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Monday, 16 February 2004
Page: 24770


Dr EMERSON (2:54 PM) —My question is to the Prime Minister. Isn't it true that in December 2002 cabinet noted:

Many employees do not have access to flexible, family-friendly working arrangements because benefits are not universal under legislative provisions, awards and agreements.

Didn't cabinet also agree to develop proposals that:

strengthen the safety net of unpaid parental leave provisions and improve access to part-time work for parents returning from unpaid parental leave.

Given that acting on the `good idea' of superannuation took only 48 hours, why doesn't the government immediately act and adopt Labor's plan to give parents returning to work a right to request part-time work?


Mr HOWARD (Prime Minister) —One reason why the government will not adopt that is that we think it would actually make it harder for many people in that situation to be employed in the first place. If one imposes that kind of obligation upon small businesses that have only two or three employees, one will simply impose a burden that they cannot afford.



The SPEAKER —The member for Jagajaga is a persistent interjector. She will exercise more restraint.


Mr HOWARD —That kind of requirement is okay if you work for the Commonwealth Public Service, the ABC or Westpac, but, if you are the local small business man or woman who has three employees, the idea of mandating an entitlement to demand part-time work for each of those shows an even more abysmal understanding of how small business operates—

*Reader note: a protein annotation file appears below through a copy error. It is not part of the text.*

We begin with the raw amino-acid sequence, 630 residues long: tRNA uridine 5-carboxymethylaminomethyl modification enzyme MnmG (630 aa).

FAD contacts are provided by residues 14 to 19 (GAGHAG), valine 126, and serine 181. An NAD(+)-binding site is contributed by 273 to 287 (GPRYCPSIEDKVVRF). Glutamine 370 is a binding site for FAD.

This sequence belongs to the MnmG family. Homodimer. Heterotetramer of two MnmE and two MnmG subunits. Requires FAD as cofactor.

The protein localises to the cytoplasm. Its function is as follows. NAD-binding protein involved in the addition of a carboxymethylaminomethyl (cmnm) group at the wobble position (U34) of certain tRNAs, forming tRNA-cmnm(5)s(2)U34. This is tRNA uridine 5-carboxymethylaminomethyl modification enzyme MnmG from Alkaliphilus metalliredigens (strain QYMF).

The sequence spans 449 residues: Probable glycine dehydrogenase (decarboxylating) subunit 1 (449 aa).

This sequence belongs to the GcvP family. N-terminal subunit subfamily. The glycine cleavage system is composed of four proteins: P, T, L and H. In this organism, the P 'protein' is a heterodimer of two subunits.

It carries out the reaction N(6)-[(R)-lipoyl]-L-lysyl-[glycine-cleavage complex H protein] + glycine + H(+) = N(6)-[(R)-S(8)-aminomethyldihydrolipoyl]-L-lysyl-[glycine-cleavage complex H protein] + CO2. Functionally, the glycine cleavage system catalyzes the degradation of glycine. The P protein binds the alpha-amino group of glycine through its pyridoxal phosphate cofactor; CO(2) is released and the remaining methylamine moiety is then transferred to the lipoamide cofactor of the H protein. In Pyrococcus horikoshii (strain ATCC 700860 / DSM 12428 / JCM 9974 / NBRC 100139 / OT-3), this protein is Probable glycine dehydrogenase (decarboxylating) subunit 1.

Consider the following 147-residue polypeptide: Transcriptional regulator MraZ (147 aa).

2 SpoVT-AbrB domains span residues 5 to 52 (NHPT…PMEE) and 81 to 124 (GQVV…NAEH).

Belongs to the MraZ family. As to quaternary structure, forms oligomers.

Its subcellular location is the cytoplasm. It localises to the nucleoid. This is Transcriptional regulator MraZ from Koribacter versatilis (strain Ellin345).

The SPEAKER —The member for Rankin!


Mr HOWARD —than I imagine is possessed by the Australian Labor Party.



The SPEAKER —I warn the member for Rankin, who chooses to defy the chair.


Mr HOWARD —The Australian Labor Party have always been anti small business. That is why they voted against the unfair dismissal laws. I am delighted that the member for Rankin has entered this debate, because every time he does so we are reminded of just how retrograde were the motions on industrial relations adopted at the Labor Party national conference. Not only will they continue to keep the burden of unfair dismissal laws on small business but they will abolish Australian workplace agreements and they will give a right of entry to bullying union leaders. They will make it a requirement of doing business with any future Labor government that companies disclose the identity of their subcontractors so that the union bovver boys can go along and exercise the appropriate amount of muscle if they are not doing the right thing by their comrades. That is basically what the Labor Party are all about. All I can say is that the more questions asked by the member for Rankin, the happier we on this side of the House are.